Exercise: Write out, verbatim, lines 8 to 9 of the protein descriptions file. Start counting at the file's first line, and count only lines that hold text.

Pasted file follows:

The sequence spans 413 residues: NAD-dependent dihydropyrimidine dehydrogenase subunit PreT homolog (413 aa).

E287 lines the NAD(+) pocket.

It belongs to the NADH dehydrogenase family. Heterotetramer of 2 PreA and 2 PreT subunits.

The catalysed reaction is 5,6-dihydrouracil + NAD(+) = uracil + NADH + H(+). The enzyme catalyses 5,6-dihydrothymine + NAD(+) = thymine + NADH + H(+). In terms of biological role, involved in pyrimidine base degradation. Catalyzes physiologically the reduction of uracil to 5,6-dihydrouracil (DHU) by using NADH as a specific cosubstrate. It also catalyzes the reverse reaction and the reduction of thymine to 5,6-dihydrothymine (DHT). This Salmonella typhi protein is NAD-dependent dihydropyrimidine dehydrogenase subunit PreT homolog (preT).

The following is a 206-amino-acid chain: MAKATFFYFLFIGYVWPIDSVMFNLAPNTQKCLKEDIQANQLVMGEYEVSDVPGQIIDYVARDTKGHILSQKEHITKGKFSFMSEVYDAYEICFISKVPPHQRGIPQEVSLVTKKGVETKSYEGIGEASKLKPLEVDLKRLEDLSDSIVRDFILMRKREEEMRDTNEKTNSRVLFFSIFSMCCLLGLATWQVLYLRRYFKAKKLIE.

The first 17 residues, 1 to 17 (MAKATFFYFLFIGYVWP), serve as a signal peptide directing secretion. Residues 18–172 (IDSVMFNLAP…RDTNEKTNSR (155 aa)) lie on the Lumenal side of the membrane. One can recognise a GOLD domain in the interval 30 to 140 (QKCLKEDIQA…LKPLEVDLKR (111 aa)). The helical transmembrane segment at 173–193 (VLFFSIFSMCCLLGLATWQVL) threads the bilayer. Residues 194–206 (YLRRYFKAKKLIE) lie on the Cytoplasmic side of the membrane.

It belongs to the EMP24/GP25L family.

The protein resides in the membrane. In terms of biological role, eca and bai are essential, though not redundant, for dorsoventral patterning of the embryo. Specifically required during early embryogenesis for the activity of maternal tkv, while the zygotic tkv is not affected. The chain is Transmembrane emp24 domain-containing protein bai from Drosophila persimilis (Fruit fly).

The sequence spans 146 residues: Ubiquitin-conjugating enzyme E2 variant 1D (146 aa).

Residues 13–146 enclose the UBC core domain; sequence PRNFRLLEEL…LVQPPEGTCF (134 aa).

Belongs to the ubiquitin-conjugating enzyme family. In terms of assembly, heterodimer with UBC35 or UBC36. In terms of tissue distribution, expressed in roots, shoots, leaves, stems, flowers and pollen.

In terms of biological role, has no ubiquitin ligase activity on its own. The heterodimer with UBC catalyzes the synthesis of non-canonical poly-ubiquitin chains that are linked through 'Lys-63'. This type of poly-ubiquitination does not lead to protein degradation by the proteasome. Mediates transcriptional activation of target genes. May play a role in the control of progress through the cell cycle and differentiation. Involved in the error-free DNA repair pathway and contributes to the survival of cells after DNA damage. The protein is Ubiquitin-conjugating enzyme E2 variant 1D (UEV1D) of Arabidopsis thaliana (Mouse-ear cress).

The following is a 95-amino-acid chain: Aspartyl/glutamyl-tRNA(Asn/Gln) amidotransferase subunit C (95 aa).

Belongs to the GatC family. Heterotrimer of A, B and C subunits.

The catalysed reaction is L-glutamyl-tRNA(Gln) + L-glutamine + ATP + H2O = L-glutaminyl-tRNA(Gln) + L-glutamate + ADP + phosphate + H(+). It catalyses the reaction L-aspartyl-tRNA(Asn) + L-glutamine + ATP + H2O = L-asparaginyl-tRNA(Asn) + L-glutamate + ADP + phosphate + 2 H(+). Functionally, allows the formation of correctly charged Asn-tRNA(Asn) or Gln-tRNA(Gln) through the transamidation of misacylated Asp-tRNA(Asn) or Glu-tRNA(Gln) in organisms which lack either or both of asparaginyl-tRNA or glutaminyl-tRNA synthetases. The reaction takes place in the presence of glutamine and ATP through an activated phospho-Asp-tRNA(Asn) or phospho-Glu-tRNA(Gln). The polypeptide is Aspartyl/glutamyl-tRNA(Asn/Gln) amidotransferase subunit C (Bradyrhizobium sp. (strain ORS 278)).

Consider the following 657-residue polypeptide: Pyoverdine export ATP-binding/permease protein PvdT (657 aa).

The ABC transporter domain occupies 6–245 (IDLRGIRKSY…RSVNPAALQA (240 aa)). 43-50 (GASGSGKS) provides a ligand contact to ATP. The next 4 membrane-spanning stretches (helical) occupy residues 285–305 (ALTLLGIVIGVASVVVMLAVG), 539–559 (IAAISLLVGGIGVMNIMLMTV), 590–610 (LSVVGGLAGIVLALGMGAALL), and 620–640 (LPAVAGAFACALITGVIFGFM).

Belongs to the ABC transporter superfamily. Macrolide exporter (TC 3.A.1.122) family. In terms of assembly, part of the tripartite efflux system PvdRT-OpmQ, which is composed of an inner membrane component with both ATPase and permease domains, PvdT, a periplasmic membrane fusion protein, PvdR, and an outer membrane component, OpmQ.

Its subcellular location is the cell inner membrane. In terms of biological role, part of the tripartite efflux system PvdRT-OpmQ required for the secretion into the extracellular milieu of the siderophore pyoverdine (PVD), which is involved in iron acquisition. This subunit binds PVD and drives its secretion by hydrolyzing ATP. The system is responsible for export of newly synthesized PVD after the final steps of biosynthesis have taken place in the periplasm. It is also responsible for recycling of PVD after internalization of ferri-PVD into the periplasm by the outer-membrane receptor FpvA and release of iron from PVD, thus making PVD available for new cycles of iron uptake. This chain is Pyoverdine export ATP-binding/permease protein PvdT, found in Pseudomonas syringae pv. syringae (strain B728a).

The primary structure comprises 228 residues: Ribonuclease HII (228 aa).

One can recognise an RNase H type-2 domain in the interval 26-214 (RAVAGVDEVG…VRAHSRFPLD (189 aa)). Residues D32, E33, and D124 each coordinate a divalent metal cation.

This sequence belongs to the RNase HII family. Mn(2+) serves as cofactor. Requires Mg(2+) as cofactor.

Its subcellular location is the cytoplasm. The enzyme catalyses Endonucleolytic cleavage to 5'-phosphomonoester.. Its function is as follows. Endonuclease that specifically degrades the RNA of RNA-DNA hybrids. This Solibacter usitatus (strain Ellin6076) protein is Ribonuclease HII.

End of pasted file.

The protein resides in the membrane. In terms of biological role, eca and bai are essential, though not redundant, for dorsoventral patterning of the embryo. Specifically required during early embryogenesis for the activity of maternal tkv, while the zygotic tkv is not affected. The chain is Transmembrane emp24 domain-containing protein bai from Drosophila persimilis (Fruit fly).

The sequence spans 146 residues: Ubiquitin-conjugating enzyme E2 variant 1D (146 aa).